1 See EPA Enforcement Annual Results FY 2020, Envtl. Prot. Agency (Jan. 13, 2021) [hereinafter FY 2020 Results], https://epa.maps.arcgis.com/apps/Cascade/index.html?appid=9dfe57199392498f872bac6bf2e4867c.
3 See Envtl. Prot. Agency, EPA-190-R-21-001, Fiscal Year 2020 Annual Performance Report, at 37 (Jan. 2021) [hereinafter FY 2020 Performance Report], https://www.epa.gov/sites/production/files/2021-01/documents/epa-fy-2020-annual-performance-report.pdf.
4 FY 2020 Results, supra note 1.
8 See Fiscal Year 2019 EPA Enforcement and Compliance Annual Results, Envtl. Prot. Agency at 10 (Feb. 13, 2020) [FY 2019 Results], http://web.archive.org/web/20200214154759/https://www.epa.gov/sites/production/files/2020-02/documents/fy19-enforcement-annual-results-data-graphs.pdf (demonstrating an overall downward trend in environmental crimes cases from fiscal year 2009 through fiscal year 2019, with 2018 being the lowest point during that period).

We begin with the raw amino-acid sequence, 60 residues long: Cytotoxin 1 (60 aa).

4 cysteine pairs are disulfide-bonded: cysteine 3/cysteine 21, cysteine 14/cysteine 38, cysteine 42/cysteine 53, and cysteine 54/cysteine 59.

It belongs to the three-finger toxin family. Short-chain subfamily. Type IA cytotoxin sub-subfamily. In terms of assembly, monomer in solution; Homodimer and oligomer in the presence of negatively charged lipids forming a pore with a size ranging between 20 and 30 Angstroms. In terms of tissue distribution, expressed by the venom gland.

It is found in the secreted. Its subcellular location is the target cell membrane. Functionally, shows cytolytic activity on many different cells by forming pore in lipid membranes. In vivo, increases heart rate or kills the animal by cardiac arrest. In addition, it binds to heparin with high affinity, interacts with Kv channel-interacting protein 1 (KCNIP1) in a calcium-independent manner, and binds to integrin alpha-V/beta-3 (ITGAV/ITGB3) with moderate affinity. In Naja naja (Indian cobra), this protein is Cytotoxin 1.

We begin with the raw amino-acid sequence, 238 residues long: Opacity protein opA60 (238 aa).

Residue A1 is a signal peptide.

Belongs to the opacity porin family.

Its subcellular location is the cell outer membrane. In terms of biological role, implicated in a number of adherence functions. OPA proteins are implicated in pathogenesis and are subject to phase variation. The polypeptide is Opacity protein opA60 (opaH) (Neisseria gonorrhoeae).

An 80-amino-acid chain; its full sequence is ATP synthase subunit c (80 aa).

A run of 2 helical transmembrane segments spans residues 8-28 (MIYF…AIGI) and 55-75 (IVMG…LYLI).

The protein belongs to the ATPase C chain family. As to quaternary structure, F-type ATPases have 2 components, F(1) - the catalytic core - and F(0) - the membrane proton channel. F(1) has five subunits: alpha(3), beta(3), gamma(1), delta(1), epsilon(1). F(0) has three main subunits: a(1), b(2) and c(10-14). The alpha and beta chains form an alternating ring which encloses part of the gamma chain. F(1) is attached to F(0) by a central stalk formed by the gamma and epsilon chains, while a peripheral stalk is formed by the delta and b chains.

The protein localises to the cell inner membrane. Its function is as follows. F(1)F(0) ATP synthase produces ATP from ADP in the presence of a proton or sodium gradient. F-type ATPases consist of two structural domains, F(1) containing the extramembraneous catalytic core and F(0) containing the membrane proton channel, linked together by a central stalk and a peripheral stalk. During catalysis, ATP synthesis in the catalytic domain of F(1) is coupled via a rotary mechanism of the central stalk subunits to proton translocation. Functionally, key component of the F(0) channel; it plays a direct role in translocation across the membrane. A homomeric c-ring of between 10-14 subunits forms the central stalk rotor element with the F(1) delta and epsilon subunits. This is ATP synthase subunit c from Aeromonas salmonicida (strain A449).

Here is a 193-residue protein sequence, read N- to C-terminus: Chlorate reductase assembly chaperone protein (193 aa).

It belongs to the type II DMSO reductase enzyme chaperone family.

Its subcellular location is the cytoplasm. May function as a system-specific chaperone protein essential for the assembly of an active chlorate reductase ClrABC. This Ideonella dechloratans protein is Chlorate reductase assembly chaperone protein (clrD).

9 Compare Fiscal Year 2010 EPA Enforcement and Compliance Annual Results, Envtl. Prot. Agency at 2 (Dec. 2, 2010), https://archive.epa.gov/enforcement/annual-results/web/pdf/eoy2010.pdf (reporting 289 defendants charged in FY 2010), with FY 2020 Performance Report, supra note 3 (reporting 91 defendants charged in FY 2020).